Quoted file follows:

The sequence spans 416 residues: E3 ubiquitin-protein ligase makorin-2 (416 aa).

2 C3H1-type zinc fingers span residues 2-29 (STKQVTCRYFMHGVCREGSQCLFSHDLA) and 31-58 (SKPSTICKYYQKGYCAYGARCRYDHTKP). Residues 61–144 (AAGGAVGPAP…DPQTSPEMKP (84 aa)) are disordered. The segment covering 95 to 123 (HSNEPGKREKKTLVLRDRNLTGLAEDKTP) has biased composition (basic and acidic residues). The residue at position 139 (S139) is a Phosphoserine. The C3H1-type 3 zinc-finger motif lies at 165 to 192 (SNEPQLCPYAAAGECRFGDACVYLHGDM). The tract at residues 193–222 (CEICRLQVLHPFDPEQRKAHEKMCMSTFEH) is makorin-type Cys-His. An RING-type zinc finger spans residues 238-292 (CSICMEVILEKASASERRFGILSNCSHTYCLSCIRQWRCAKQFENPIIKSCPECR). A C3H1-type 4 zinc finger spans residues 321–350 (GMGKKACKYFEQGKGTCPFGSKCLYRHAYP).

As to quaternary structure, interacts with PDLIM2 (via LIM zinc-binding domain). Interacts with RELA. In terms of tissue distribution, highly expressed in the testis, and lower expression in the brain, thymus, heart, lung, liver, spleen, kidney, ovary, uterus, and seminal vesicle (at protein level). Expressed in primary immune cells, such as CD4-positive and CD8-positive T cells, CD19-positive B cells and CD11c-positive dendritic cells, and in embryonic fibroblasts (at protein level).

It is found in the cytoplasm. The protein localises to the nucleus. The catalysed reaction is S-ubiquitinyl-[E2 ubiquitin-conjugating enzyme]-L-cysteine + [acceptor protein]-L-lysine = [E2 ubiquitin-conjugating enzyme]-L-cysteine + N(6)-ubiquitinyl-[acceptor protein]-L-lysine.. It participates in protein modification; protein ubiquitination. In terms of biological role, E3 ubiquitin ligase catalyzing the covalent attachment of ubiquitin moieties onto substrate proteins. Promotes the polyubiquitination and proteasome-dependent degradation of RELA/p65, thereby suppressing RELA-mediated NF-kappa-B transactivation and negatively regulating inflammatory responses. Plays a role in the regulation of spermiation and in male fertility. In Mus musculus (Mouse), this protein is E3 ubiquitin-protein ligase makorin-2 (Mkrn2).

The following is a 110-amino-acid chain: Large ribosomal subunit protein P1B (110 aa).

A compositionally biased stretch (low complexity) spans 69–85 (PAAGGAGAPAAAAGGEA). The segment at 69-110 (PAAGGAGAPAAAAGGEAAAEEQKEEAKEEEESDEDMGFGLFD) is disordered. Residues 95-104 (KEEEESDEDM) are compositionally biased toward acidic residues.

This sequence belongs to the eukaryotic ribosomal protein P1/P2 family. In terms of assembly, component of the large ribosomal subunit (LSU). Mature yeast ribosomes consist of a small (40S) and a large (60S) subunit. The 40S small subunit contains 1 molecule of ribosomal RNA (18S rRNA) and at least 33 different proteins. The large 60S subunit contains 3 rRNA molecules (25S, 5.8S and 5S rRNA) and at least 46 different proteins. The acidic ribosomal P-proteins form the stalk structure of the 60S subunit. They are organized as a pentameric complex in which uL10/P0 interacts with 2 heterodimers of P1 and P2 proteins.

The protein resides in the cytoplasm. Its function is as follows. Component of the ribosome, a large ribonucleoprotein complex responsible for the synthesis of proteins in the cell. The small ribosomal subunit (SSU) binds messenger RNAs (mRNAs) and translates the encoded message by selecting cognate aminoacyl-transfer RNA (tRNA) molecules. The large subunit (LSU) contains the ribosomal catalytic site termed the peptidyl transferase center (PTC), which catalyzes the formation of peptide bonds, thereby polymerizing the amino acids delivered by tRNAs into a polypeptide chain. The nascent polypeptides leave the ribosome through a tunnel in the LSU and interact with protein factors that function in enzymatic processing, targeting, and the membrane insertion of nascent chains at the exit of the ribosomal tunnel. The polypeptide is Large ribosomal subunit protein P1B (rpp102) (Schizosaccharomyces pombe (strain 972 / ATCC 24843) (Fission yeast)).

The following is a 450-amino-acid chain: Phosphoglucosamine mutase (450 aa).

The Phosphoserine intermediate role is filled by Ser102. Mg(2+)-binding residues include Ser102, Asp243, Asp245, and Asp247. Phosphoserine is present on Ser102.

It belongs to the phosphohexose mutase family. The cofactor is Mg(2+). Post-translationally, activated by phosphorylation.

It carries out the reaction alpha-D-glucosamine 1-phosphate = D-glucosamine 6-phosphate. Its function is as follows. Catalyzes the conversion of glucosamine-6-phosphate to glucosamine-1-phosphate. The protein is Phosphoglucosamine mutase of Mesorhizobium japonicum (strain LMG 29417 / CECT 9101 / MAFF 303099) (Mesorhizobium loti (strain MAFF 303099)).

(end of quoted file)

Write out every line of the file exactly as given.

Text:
The sequence spans 416 residues: E3 ubiquitin-protein ligase makorin-2 (416 aa).

2 C3H1-type zinc fingers span residues 2-29 (STKQVTCRYFMHGVCREGSQCLFSHDLA) and 31-58 (SKPSTICKYYQKGYCAYGARCRYDHTKP). Residues 61–144 (AAGGAVGPAP…DPQTSPEMKP (84 aa)) are disordered. The segment covering 95 to 123 (HSNEPGKREKKTLVLRDRNLTGLAEDKTP) has biased composition (basic and acidic residues). The residue at position 139 (S139) is a Phosphoserine. The C3H1-type 3 zinc-finger motif lies at 165 to 192 (SNEPQLCPYAAAGECRFGDACVYLHGDM). The tract at residues 193–222 (CEICRLQVLHPFDPEQRKAHEKMCMSTFEH) is makorin-type Cys-His. An RING-type zinc finger spans residues 238-292 (CSICMEVILEKASASERRFGILSNCSHTYCLSCIRQWRCAKQFENPIIKSCPECR). A C3H1-type 4 zinc finger spans residues 321–350 (GMGKKACKYFEQGKGTCPFGSKCLYRHAYP).

As to quaternary structure, interacts with PDLIM2 (via LIM zinc-binding domain). Interacts with RELA. In terms of tissue distribution, highly expressed in the testis, and lower expression in the brain, thymus, heart, lung, liver, spleen, kidney, ovary, uterus, and seminal vesicle (at protein level). Expressed in primary immune cells, such as CD4-positive and CD8-positive T cells, CD19-positive B cells and CD11c-positive dendritic cells, and in embryonic fibroblasts (at protein level).

It is found in the cytoplasm. The protein localises to the nucleus. The catalysed reaction is S-ubiquitinyl-[E2 ubiquitin-conjugating enzyme]-L-cysteine + [acceptor protein]-L-lysine = [E2 ubiquitin-conjugating enzyme]-L-cysteine + N(6)-ubiquitinyl-[acceptor protein]-L-lysine.. It participates in protein modification; protein ubiquitination. In terms of biological role, E3 ubiquitin ligase catalyzing the covalent attachment of ubiquitin moieties onto substrate proteins. Promotes the polyubiquitination and proteasome-dependent degradation of RELA/p65, thereby suppressing RELA-mediated NF-kappa-B transactivation and negatively regulating inflammatory responses. Plays a role in the regulation of spermiation and in male fertility. In Mus musculus (Mouse), this protein is E3 ubiquitin-protein ligase makorin-2 (Mkrn2).

The following is a 110-amino-acid chain: Large ribosomal subunit protein P1B (110 aa).

A compositionally biased stretch (low complexity) spans 69–85 (PAAGGAGAPAAAAGGEA). The segment at 69-110 (PAAGGAGAPAAAAGGEAAAEEQKEEAKEEEESDEDMGFGLFD) is disordered. Residues 95-104 (KEEEESDEDM) are compositionally biased toward acidic residues.

This sequence belongs to the eukaryotic ribosomal protein P1/P2 family. In terms of assembly, component of the large ribosomal subunit (LSU). Mature yeast ribosomes consist of a small (40S) and a large (60S) subunit. The 40S small subunit contains 1 molecule of ribosomal RNA (18S rRNA) and at least 33 different proteins. The large 60S subunit contains 3 rRNA molecules (25S, 5.8S and 5S rRNA) and at least 46 different proteins. The acidic ribosomal P-proteins form the stalk structure of the 60S subunit. They are organized as a pentameric complex in which uL10/P0 interacts with 2 heterodimers of P1 and P2 proteins.

The protein resides in the cytoplasm. Its function is as follows. Component of the ribosome, a large ribonucleoprotein complex responsible for the synthesis of proteins in the cell. The small ribosomal subunit (SSU) binds messenger RNAs (mRNAs) and translates the encoded message by selecting cognate aminoacyl-transfer RNA (tRNA) molecules. The large subunit (LSU) contains the ribosomal catalytic site termed the peptidyl transferase center (PTC), which catalyzes the formation of peptide bonds, thereby polymerizing the amino acids delivered by tRNAs into a polypeptide chain. The nascent polypeptides leave the ribosome through a tunnel in the LSU and interact with protein factors that function in enzymatic processing, targeting, and the membrane insertion of nascent chains at the exit of the ribosomal tunnel. The polypeptide is Large ribosomal subunit protein P1B (rpp102) (Schizosaccharomyces pombe (strain 972 / ATCC 24843) (Fission yeast)).

The following is a 450-amino-acid chain: Phosphoglucosamine mutase (450 aa).

The Phosphoserine intermediate role is filled by Ser102. Mg(2+)-binding residues include Ser102, Asp243, Asp245, and Asp247. Phosphoserine is present on Ser102.

It belongs to the phosphohexose mutase family. The cofactor is Mg(2+). Post-translationally, activated by phosphorylation.

It carries out the reaction alpha-D-glucosamine 1-phosphate = D-glucosamine 6-phosphate. Its function is as follows. Catalyzes the conversion of glucosamine-6-phosphate to glucosamine-1-phosphate. The protein is Phosphoglucosamine mutase of Mesorhizobium japonicum (strain LMG 29417 / CECT 9101 / MAFF 303099) (Mesorhizobium loti (strain MAFF 303099)).